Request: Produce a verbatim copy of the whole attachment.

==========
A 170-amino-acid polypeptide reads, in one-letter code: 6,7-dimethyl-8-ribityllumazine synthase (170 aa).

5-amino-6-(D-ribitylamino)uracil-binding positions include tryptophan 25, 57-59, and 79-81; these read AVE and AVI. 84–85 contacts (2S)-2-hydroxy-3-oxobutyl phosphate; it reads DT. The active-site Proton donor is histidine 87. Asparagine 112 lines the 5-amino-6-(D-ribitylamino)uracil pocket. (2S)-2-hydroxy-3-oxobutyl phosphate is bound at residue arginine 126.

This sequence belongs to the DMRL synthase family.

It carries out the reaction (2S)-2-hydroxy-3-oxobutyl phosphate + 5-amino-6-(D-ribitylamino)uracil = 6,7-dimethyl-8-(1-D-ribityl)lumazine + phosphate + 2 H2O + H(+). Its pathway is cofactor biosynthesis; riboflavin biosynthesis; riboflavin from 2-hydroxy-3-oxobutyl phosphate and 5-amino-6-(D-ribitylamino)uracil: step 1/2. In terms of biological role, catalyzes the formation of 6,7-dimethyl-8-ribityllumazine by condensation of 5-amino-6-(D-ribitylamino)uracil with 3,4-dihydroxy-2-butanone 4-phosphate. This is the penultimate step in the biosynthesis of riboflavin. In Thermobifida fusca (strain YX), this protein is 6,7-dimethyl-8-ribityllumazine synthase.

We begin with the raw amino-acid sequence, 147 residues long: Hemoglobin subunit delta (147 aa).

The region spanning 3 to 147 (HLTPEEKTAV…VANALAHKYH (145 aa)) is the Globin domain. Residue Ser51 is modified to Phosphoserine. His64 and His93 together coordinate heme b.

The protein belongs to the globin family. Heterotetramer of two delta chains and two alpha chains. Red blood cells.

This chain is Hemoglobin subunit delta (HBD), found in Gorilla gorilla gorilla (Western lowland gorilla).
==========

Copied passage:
A 170-amino-acid polypeptide reads, in one-letter code: 6,7-dimethyl-8-ribityllumazine synthase (170 aa).

5-amino-6-(D-ribitylamino)uracil-binding positions include tryptophan 25, 57-59, and 79-81; these read AVE and AVI. 84–85 contacts (2S)-2-hydroxy-3-oxobutyl phosphate; it reads DT. The active-site Proton donor is histidine 87. Asparagine 112 lines the 5-amino-6-(D-ribitylamino)uracil pocket. (2S)-2-hydroxy-3-oxobutyl phosphate is bound at residue arginine 126.

This sequence belongs to the DMRL synthase family.

It carries out the reaction (2S)-2-hydroxy-3-oxobutyl phosphate + 5-amino-6-(D-ribitylamino)uracil = 6,7-dimethyl-8-(1-D-ribityl)lumazine + phosphate + 2 H2O + H(+). Its pathway is cofactor biosynthesis; riboflavin biosynthesis; riboflavin from 2-hydroxy-3-oxobutyl phosphate and 5-amino-6-(D-ribitylamino)uracil: step 1/2. In terms of biological role, catalyzes the formation of 6,7-dimethyl-8-ribityllumazine by condensation of 5-amino-6-(D-ribitylamino)uracil with 3,4-dihydroxy-2-butanone 4-phosphate. This is the penultimate step in the biosynthesis of riboflavin. In Thermobifida fusca (strain YX), this protein is 6,7-dimethyl-8-ribityllumazine synthase.

We begin with the raw amino-acid sequence, 147 residues long: Hemoglobin subunit delta (147 aa).

The region spanning 3 to 147 (HLTPEEKTAV…VANALAHKYH (145 aa)) is the Globin domain. Residue Ser51 is modified to Phosphoserine. His64 and His93 together coordinate heme b.

The protein belongs to the globin family. Heterotetramer of two delta chains and two alpha chains. Red blood cells.

This chain is Hemoglobin subunit delta (HBD), found in Gorilla gorilla gorilla (Western lowland gorilla).